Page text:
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U.S. Manufacturing Sector Expands for the 26th Straight Month

Aug. 10, 2022
The Manufacturing ISM Report On Business paints a picture of a manufacturing sector that continues to expand, although there are some signs of possible headwinds on the near horizon.

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Concerns over inflation, a possible economic slowdown, rising prices and geopolitical events didn’t keep the U.S. manufacturing sector from expanding for the 26th month in a row in July. And while that growth was slightly lower than it was in June, a survey from the Institute for Supply Management (ISM) paints a picture of a sector that’s holding its own despite the headwinds.

In its latest Manufacturing ISM Report On Business, the group says that the purchasing managers' index (PMI), which measures the change in production levels across the domestic economy on a month-by-month basis, stood at 52.8% in July. The index dropped 0.2 percentage points compared to June, when it was 53%. A Manufacturing PMI of higher than 48.7%, over a period of time, generally indicates an expansion of the overall economy.

“This [July] figure indicates expansion in the overall economy for the 26th month in a row after a contraction in April and May 2020,” said ISM’s Timothy R. Fiore. It’s also the lowest PMI figure reported since June 2020, when it registered 52.4%. Four of the largest manufacturing industries—petroleum & coal products; computer & electronic products; transportation equipment; and machinery—all registered moderate-to-strong growth in July.

Breaking the Numbers Down

Here’s how the other indexes that ISM reports on each month fared in July:

  • The New Orders Index registered 48%, 1.2 percentage points lower than the 49.2 percent recorded in June.
  • The Production Index reading of 53.5%, which ISM said is a 1.4-percentage point decrease compared to June’s figure of 54.9%.
  • The Prices Index registered 60%, down 18.5 percentage points compared to the June figure of 78.5% (and the index's lowest reading of 59.5% in August 2020).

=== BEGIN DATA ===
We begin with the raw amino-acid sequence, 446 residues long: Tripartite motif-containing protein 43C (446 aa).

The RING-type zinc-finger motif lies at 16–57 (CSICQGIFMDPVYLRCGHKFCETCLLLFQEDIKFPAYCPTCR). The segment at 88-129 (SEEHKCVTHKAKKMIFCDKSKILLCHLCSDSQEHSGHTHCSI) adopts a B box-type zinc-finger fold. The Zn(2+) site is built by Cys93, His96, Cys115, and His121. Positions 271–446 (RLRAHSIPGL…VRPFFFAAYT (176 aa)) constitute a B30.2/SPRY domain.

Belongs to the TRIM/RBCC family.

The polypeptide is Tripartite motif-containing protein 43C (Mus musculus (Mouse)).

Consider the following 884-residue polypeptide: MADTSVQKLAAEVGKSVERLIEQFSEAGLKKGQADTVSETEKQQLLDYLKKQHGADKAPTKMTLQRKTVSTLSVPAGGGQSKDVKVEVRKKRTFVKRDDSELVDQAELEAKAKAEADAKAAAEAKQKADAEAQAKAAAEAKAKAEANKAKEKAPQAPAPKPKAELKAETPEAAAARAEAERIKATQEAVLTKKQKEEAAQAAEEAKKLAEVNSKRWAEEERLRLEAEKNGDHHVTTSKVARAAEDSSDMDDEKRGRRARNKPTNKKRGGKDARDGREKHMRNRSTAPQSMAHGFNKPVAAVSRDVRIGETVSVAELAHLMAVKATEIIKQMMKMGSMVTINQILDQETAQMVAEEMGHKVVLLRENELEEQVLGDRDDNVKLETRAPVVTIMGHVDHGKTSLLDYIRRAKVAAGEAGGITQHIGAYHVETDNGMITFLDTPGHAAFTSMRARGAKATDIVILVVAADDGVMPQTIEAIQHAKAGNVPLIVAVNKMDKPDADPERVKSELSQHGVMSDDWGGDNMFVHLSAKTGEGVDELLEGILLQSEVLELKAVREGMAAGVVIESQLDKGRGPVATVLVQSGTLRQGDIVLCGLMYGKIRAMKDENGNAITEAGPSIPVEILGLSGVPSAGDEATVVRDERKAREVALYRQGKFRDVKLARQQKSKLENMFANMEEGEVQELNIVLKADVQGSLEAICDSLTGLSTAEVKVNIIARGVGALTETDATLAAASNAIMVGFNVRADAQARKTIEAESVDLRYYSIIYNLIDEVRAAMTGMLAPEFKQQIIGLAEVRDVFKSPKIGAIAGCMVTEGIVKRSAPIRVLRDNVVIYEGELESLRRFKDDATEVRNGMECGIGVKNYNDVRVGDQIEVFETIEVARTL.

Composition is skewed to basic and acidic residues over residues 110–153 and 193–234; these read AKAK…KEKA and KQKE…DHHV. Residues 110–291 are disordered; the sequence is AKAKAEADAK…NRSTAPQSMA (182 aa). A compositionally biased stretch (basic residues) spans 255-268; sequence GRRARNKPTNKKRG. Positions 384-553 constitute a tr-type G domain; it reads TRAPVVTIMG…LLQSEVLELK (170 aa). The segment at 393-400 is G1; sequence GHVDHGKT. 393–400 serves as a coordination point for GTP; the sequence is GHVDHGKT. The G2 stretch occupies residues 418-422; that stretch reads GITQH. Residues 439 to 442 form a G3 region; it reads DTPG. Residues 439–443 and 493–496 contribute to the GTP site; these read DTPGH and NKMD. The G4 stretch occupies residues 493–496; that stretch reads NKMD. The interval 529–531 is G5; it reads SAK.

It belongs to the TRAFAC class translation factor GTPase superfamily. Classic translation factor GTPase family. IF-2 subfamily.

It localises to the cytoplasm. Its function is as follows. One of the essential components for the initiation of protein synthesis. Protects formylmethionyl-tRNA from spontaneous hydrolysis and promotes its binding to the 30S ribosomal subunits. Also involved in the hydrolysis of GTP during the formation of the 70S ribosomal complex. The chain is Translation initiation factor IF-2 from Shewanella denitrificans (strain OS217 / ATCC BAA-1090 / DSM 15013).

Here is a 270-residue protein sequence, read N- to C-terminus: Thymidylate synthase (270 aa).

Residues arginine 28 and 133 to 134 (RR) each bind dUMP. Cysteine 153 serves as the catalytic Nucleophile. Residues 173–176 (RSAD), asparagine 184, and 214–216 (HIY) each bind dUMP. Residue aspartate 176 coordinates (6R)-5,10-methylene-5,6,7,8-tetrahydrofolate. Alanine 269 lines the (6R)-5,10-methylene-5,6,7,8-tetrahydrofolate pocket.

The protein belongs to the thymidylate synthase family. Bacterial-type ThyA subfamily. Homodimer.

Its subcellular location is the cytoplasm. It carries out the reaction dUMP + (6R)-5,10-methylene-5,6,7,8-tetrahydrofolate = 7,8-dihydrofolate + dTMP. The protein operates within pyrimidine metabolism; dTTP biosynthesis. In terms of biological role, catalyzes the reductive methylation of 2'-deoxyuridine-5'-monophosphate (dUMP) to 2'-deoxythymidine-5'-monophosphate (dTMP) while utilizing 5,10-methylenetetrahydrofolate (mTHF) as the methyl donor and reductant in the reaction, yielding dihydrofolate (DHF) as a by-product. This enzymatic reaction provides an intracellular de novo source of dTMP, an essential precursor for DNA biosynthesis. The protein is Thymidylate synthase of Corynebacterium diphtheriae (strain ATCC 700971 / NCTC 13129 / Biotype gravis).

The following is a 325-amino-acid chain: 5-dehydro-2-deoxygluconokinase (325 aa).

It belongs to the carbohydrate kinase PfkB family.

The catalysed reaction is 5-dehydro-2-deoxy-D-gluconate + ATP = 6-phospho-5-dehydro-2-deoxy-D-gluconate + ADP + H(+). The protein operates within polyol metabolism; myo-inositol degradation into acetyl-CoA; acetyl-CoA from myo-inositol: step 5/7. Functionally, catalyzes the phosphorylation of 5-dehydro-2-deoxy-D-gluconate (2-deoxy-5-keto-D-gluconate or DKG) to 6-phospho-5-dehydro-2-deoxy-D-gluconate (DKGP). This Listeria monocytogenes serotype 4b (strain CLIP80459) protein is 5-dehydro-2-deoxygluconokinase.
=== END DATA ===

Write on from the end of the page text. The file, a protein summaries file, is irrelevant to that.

• The Backlog of Orders Index registered 51.3%, which was 1.9 percentage points below the June reading of 53.2%.
  • The Employment Index contracted for a third straight month at 49.9%, 2.6 percentage points higher than the 47.3% recorded in June.
  • The Supplier Deliveries Index reading of 55.2% was 2.1 percentage points lower than the June figure of 57.3%.
  • The Inventories Index registered 57.3%, 1.3 percentage points higher than the June reading of 56%. 

"The U.S. manufacturing sector continues expanding — though slightly less so in July — as new order rates continue to contract, supplier deliveries improve and prices soften to acceptable levels,” Fiore pointed out. He said members of ISM’s Business Survey Committee continue to hire at strong rates, with few indications of layoffs, hiring freezes or headcount reduction through attrition.

Fiore goes on to say that while price increases eased in July, instability in global energy markets continues. “Sentiment remained optimistic regarding demand, with six positive growth comments for every ‘cautious’ comment,” he said. “[Committee members] are now expressing concern about a softening in the economy, as new order rates contracted for the second month amid developing anxiety about excess inventory in the supply chain.”

What’s Around the Next Corner?

Looking ahead, ISM is seeing signs of new order rates softening. Companies are increasingly concerned about excessive inventories and long lead times. “Material extended lead times are still affecting business, and the challenging labor market is a huge factor too,” said one computer and electronics maker. “Backlog is healthy; we just cannot deliver to customers due to material issues." 

Assessing ISM’s new report, Bloomberg says that the ISM overall index is down almost 11 points from its multi-decade peak in March of last year, when producers were scrambling to meet pent-up demand as the economy emerged from pandemic lockdowns. “Spending on merchandise has since slowed as consumption patterns started shifting from goods to services,” it reports.

“The ISM and S&P Global manufacturing data are consistent with a general slowdown in other parts of the world,” Bloomberg adds. “European factory activity slumped last month and manufacturing output in Asia continued to weaken.”

About the Author

Bridget McCrea | Contributing Writer | Supply Chain Connect

Bridget McCrea is a freelance writer who covers business and technology for various publications.

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